You’ve spent a long time training to teach, and years honing and practicing your craft. What a shame if all that hard work were put at risk because of a simple mistake or misunderstanding. Here’s five bits of advice to prevent it ever coming to that…
It’s a sad fact that malicious allegations are becoming very much a part and parcel of school life, and you can never quite be sure who will be the target. When it comes to maintaining a professional distance the problem is rarely what actually happens, but more about the impression that students (and sometimes staff) get when you let that professional distance slip. Being whiter than white here is your best defence, leaving no-one in any doubt whatsoever. That can be challenging these days in the era of social networking, where it’s easy for pupils to find you. So if you do publish personal information online lock down your tweets and Facebook profile, or make it so that you can’t be identified, and block students that try to follow or friend you.
When the processes at school begin to get formal, whether it be for competency or any other reason, now’s the time to seriously consider keeping a diary. If it does come down to an argument about you keeping your job you need to be able to prove that you’ve done everything in your power to resolve whatever situation you’re confronted with. Often, personal memory can be seen as an unreliable guide – a record of the facts from the time is much more powerful. Really, this is just about protecting yourself and making sure that if your role ever is in question the people making the decision have the full range of facts before them.
Losing your temper can be a quick shortcut to souring relations in the staffroom and can quickly make your position untenable, so always remember to take a moment when you get really angry. This can be literally pausing a moment before you respond, or leaving the situation and going back to address it after you’ve had a chance to calm down. People aren’t by their nature vindictive and more often than not these issues arise from a lack of understanding and communication. Returning to the situation later when you can discuss it calmly and resolve it will help you avoid any unsightly bust ups.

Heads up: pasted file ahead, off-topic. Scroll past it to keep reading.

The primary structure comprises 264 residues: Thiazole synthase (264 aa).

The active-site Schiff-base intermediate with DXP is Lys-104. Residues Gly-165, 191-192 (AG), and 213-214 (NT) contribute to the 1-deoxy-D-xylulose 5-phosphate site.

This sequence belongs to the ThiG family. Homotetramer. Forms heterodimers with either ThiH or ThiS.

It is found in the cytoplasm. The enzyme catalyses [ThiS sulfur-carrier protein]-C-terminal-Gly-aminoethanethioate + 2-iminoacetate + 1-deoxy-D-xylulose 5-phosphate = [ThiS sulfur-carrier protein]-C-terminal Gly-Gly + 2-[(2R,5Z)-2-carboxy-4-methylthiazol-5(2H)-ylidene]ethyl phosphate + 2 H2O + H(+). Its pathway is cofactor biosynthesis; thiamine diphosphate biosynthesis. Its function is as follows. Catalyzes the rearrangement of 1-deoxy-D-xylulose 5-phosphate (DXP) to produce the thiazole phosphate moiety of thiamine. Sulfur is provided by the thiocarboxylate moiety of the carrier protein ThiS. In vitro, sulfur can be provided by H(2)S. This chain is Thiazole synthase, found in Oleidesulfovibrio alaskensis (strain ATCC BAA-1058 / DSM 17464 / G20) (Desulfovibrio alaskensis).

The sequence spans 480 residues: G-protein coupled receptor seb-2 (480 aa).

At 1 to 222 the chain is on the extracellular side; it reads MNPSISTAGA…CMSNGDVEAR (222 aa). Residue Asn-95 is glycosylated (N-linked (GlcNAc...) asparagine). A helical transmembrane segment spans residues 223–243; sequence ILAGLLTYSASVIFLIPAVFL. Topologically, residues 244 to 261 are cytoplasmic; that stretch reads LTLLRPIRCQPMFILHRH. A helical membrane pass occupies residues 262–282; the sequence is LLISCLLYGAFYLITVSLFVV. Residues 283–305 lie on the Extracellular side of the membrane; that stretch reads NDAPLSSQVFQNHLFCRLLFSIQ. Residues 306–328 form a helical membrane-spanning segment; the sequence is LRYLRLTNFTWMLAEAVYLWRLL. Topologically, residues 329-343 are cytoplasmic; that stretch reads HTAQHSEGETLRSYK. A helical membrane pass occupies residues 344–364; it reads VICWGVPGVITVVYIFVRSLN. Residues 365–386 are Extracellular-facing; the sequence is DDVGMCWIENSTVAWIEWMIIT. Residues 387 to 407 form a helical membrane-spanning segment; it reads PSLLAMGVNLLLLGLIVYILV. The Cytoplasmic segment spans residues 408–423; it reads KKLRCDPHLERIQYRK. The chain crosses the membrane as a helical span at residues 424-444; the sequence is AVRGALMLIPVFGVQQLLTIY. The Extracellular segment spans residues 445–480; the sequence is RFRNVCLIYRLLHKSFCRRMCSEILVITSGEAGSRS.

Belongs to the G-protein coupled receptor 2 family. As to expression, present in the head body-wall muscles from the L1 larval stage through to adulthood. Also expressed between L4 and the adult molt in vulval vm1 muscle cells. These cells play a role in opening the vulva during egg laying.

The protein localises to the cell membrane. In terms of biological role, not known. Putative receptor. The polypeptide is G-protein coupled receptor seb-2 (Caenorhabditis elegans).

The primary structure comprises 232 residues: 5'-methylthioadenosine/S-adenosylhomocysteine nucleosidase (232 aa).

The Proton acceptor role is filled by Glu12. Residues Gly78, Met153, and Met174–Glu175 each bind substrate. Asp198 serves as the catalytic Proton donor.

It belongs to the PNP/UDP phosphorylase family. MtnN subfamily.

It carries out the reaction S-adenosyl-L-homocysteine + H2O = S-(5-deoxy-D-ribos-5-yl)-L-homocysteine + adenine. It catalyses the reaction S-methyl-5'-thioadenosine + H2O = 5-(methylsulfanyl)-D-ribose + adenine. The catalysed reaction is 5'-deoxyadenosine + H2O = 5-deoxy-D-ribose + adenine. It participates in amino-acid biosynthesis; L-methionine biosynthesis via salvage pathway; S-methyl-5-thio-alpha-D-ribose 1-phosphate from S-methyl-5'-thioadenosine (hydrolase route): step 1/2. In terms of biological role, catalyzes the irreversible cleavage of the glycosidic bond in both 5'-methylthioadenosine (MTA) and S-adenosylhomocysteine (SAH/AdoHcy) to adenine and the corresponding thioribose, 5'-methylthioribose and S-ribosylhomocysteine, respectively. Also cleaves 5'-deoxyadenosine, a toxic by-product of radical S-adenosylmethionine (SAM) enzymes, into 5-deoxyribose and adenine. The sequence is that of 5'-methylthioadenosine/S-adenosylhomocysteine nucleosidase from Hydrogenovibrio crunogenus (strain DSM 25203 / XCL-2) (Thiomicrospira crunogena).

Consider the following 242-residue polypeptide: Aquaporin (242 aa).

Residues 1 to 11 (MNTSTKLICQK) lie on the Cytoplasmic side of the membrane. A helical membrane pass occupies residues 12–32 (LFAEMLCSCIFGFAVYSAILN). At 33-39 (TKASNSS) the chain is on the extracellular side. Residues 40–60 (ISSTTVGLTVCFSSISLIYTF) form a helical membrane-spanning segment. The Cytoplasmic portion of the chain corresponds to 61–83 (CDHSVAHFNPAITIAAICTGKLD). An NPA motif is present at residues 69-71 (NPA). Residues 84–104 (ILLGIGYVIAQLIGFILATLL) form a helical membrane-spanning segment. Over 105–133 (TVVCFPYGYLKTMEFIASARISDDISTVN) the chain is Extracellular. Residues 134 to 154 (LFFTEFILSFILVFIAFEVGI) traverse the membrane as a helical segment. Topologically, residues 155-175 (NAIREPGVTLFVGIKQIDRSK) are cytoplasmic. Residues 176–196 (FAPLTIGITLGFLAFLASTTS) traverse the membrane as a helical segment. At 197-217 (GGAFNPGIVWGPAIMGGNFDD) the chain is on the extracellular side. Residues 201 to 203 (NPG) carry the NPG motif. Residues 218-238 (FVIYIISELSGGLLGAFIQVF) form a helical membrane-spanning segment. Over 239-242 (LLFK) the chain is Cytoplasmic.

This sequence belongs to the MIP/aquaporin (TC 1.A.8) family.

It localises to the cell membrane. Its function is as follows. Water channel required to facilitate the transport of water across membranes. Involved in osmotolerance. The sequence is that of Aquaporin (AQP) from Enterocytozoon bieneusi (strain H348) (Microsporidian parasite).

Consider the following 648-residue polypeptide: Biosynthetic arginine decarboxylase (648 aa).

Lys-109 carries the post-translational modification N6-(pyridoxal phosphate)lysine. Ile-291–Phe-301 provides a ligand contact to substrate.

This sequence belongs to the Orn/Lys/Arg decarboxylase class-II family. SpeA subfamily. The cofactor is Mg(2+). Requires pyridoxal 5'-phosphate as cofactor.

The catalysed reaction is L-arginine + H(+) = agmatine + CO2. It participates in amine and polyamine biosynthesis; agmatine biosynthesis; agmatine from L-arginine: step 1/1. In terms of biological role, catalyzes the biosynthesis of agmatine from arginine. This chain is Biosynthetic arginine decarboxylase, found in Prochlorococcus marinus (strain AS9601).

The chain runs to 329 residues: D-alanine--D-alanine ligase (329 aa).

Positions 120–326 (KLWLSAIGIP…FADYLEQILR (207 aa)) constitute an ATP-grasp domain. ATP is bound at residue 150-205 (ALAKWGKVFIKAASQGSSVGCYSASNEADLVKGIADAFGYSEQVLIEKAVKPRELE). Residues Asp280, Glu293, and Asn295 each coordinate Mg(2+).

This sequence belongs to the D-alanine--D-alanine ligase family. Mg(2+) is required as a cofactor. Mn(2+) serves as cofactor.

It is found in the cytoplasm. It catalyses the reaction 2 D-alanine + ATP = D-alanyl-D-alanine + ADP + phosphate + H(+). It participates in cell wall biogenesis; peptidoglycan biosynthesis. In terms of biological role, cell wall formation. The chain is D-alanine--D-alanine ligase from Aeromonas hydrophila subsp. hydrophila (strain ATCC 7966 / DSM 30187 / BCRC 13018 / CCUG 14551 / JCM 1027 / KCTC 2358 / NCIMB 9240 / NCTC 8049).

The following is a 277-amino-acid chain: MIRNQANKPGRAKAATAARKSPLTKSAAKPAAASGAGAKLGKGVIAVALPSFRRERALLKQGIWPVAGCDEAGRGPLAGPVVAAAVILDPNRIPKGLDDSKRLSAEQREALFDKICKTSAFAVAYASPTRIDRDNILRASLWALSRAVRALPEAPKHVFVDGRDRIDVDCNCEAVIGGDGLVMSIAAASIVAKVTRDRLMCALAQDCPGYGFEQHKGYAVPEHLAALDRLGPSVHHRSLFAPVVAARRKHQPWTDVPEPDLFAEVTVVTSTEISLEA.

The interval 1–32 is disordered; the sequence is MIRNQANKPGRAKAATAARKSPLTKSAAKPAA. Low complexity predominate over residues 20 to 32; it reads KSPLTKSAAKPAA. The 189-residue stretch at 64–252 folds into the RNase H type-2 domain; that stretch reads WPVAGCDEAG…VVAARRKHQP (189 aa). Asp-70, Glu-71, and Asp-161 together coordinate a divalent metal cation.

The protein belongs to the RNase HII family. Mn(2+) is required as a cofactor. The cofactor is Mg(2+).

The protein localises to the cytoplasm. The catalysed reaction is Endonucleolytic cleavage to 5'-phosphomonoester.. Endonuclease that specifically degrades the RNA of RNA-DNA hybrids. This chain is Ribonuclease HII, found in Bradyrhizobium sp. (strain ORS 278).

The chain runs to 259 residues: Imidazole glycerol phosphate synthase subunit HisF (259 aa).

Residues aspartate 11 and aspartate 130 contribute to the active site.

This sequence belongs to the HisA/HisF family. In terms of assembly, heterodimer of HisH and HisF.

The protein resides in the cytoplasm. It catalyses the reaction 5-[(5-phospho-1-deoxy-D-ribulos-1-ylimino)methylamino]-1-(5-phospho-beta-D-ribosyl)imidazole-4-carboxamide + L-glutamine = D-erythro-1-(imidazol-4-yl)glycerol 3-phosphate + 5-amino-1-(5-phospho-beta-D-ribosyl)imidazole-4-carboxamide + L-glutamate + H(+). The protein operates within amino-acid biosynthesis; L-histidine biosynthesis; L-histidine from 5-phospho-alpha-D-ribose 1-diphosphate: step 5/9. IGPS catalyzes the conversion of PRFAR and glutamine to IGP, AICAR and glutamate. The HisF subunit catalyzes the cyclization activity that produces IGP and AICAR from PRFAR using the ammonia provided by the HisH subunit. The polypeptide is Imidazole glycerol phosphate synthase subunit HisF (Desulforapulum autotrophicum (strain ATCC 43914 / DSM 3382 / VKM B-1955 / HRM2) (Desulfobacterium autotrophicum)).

Everybody likes a good laugh, and I’d be the last person to encourage you to stop having fun with your colleagues in the staff room, but always bear in mind that people’s sense of humour can differ very widely and people have different opinions about what’s funny and what’s not. So if your wit is closer to Frankie Boyle’s than Michael Macintyre’s you’ll need to be careful how you use that humour so that people don’t misinterpret you. A classic example here is the risque joke sent on a round robin email. A misplaced joke there can end a career, so I’d steer clear of them. I’ve never met anyone who enjoyed reading them anyway!
Of all of these, what’s the thing that’s most likely to end your teaching career? Burn out. The stress of it all can get too much and you wake up one morning and find you’re not enjoying it anymore or worse that you’ve made yourself physically ill. If you’re in that situation I’ve written before about how to get a better work life balance and falling back in love with teaching, but the most important thing is just to take a break. Almost half the people who’ve qualified to teach no longer work in schools – don’t let yourself become a statistic. It’s important to not too that there are some great sources of support if you’re feeling the strain, such as the Teacher’s Support Network or your union.
It can all be a bit depressing, but these worst case scenarios are just that – worst case scenarios. It’s a difficult topic and I’d love your input on it, if you have anything to add or disagree with anything I’ve said. You can either reply below or tweet me @creativeedu